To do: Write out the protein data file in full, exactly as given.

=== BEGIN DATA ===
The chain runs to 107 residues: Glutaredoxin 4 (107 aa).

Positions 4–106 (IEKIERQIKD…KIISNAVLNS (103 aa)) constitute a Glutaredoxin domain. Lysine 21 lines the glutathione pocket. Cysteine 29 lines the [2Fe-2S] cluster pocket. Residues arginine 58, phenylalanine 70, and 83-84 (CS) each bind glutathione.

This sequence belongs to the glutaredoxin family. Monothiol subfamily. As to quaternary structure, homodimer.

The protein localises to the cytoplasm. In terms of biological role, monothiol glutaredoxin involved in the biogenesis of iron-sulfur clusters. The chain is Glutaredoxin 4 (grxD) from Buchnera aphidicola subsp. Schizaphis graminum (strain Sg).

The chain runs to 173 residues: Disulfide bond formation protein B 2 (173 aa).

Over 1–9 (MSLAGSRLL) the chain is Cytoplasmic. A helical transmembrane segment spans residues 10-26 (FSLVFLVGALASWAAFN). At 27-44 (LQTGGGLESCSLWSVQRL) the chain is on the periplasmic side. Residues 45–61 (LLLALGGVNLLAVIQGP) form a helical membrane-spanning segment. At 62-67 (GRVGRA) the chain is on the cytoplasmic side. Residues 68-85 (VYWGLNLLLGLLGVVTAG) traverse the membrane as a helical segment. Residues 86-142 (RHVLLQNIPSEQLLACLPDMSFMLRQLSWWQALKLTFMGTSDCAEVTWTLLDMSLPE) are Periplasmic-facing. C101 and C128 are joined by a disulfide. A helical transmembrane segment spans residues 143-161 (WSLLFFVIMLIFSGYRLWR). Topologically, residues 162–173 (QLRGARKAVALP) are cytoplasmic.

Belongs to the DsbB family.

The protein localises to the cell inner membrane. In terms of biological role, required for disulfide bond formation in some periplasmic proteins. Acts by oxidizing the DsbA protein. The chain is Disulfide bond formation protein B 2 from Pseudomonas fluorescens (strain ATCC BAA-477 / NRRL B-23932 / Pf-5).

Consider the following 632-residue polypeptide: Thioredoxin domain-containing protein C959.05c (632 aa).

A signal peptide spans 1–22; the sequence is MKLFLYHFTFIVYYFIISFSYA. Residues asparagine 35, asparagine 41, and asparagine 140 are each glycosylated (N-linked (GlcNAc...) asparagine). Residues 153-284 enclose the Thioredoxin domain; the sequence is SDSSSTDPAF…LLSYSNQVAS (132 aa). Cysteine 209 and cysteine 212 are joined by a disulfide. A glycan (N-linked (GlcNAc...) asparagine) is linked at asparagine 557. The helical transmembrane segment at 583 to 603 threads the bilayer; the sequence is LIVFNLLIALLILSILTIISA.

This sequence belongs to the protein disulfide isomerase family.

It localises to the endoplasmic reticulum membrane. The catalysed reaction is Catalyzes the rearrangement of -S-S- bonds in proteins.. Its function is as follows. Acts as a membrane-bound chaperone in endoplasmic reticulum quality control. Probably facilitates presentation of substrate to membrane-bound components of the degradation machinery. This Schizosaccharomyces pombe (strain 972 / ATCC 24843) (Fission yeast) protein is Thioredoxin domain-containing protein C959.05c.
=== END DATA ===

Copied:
The chain runs to 107 residues: Glutaredoxin 4 (107 aa).

Positions 4–106 (IEKIERQIKD…KIISNAVLNS (103 aa)) constitute a Glutaredoxin domain. Lysine 21 lines the glutathione pocket. Cysteine 29 lines the [2Fe-2S] cluster pocket. Residues arginine 58, phenylalanine 70, and 83-84 (CS) each bind glutathione.

This sequence belongs to the glutaredoxin family. Monothiol subfamily. As to quaternary structure, homodimer.

The protein localises to the cytoplasm. In terms of biological role, monothiol glutaredoxin involved in the biogenesis of iron-sulfur clusters. The chain is Glutaredoxin 4 (grxD) from Buchnera aphidicola subsp. Schizaphis graminum (strain Sg).

The chain runs to 173 residues: Disulfide bond formation protein B 2 (173 aa).

Over 1–9 (MSLAGSRLL) the chain is Cytoplasmic. A helical transmembrane segment spans residues 10-26 (FSLVFLVGALASWAAFN). At 27-44 (LQTGGGLESCSLWSVQRL) the chain is on the periplasmic side. Residues 45–61 (LLLALGGVNLLAVIQGP) form a helical membrane-spanning segment. At 62-67 (GRVGRA) the chain is on the cytoplasmic side. Residues 68-85 (VYWGLNLLLGLLGVVTAG) traverse the membrane as a helical segment. Residues 86-142 (RHVLLQNIPSEQLLACLPDMSFMLRQLSWWQALKLTFMGTSDCAEVTWTLLDMSLPE) are Periplasmic-facing. C101 and C128 are joined by a disulfide. A helical transmembrane segment spans residues 143-161 (WSLLFFVIMLIFSGYRLWR). Topologically, residues 162–173 (QLRGARKAVALP) are cytoplasmic.

Belongs to the DsbB family.

The protein localises to the cell inner membrane. In terms of biological role, required for disulfide bond formation in some periplasmic proteins. Acts by oxidizing the DsbA protein. The chain is Disulfide bond formation protein B 2 from Pseudomonas fluorescens (strain ATCC BAA-477 / NRRL B-23932 / Pf-5).

Consider the following 632-residue polypeptide: Thioredoxin domain-containing protein C959.05c (632 aa).

A signal peptide spans 1–22; the sequence is MKLFLYHFTFIVYYFIISFSYA. Residues asparagine 35, asparagine 41, and asparagine 140 are each glycosylated (N-linked (GlcNAc...) asparagine). Residues 153-284 enclose the Thioredoxin domain; the sequence is SDSSSTDPAF…LLSYSNQVAS (132 aa). Cysteine 209 and cysteine 212 are joined by a disulfide. A glycan (N-linked (GlcNAc...) asparagine) is linked at asparagine 557. The helical transmembrane segment at 583 to 603 threads the bilayer; the sequence is LIVFNLLIALLILSILTIISA.

This sequence belongs to the protein disulfide isomerase family.

It localises to the endoplasmic reticulum membrane. The catalysed reaction is Catalyzes the rearrangement of -S-S- bonds in proteins.. Its function is as follows. Acts as a membrane-bound chaperone in endoplasmic reticulum quality control. Probably facilitates presentation of substrate to membrane-bound components of the degradation machinery. This Schizosaccharomyces pombe (strain 972 / ATCC 24843) (Fission yeast) protein is Thioredoxin domain-containing protein C959.05c.